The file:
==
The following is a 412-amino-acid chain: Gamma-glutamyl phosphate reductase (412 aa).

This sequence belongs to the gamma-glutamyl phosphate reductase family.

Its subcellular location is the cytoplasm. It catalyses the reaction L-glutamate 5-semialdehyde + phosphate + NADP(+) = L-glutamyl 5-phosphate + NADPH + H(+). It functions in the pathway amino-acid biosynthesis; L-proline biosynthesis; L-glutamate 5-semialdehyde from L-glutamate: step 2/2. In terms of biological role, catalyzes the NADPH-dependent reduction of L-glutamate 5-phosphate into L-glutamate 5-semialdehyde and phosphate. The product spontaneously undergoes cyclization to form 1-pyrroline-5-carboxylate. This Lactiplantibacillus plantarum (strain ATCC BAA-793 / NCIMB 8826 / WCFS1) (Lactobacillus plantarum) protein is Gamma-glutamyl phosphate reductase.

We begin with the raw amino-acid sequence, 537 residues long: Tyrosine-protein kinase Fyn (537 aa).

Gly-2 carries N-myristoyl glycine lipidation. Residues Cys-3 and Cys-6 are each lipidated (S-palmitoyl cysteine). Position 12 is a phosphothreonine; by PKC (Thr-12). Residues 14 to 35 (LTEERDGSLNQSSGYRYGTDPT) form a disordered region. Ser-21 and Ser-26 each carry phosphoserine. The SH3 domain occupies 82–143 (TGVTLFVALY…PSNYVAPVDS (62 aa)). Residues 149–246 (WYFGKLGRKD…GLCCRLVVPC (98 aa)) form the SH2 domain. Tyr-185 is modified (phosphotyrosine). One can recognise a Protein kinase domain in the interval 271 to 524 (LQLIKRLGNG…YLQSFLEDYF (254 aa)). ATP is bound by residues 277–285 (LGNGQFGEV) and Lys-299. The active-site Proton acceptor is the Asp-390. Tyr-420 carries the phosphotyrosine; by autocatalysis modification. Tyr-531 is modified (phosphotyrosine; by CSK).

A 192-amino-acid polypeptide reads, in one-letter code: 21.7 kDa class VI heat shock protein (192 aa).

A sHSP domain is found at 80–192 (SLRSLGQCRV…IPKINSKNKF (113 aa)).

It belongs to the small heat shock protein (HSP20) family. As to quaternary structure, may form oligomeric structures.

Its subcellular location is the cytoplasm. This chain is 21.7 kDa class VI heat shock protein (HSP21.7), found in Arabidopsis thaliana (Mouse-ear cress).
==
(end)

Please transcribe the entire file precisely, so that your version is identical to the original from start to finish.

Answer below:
The following is a 412-amino-acid chain: Gamma-glutamyl phosphate reductase (412 aa).

This sequence belongs to the gamma-glutamyl phosphate reductase family.

Its subcellular location is the cytoplasm. It catalyses the reaction L-glutamate 5-semialdehyde + phosphate + NADP(+) = L-glutamyl 5-phosphate + NADPH + H(+). It functions in the pathway amino-acid biosynthesis; L-proline biosynthesis; L-glutamate 5-semialdehyde from L-glutamate: step 2/2. In terms of biological role, catalyzes the NADPH-dependent reduction of L-glutamate 5-phosphate into L-glutamate 5-semialdehyde and phosphate. The product spontaneously undergoes cyclization to form 1-pyrroline-5-carboxylate. This Lactiplantibacillus plantarum (strain ATCC BAA-793 / NCIMB 8826 / WCFS1) (Lactobacillus plantarum) protein is Gamma-glutamyl phosphate reductase.

We begin with the raw amino-acid sequence, 537 residues long: Tyrosine-protein kinase Fyn (537 aa).

Gly-2 carries N-myristoyl glycine lipidation. Residues Cys-3 and Cys-6 are each lipidated (S-palmitoyl cysteine). Position 12 is a phosphothreonine; by PKC (Thr-12). Residues 14 to 35 (LTEERDGSLNQSSGYRYGTDPT) form a disordered region. Ser-21 and Ser-26 each carry phosphoserine. The SH3 domain occupies 82–143 (TGVTLFVALY…PSNYVAPVDS (62 aa)). Residues 149–246 (WYFGKLGRKD…GLCCRLVVPC (98 aa)) form the SH2 domain. Tyr-185 is modified (phosphotyrosine). One can recognise a Protein kinase domain in the interval 271 to 524 (LQLIKRLGNG…YLQSFLEDYF (254 aa)). ATP is bound by residues 277–285 (LGNGQFGEV) and Lys-299. The active-site Proton acceptor is the Asp-390. Tyr-420 carries the phosphotyrosine; by autocatalysis modification. Tyr-531 is modified (phosphotyrosine; by CSK).

A 192-amino-acid polypeptide reads, in one-letter code: 21.7 kDa class VI heat shock protein (192 aa).

A sHSP domain is found at 80–192 (SLRSLGQCRV…IPKINSKNKF (113 aa)).

It belongs to the small heat shock protein (HSP20) family. As to quaternary structure, may form oligomeric structures.

Its subcellular location is the cytoplasm. This chain is 21.7 kDa class VI heat shock protein (HSP21.7), found in Arabidopsis thaliana (Mouse-ear cress).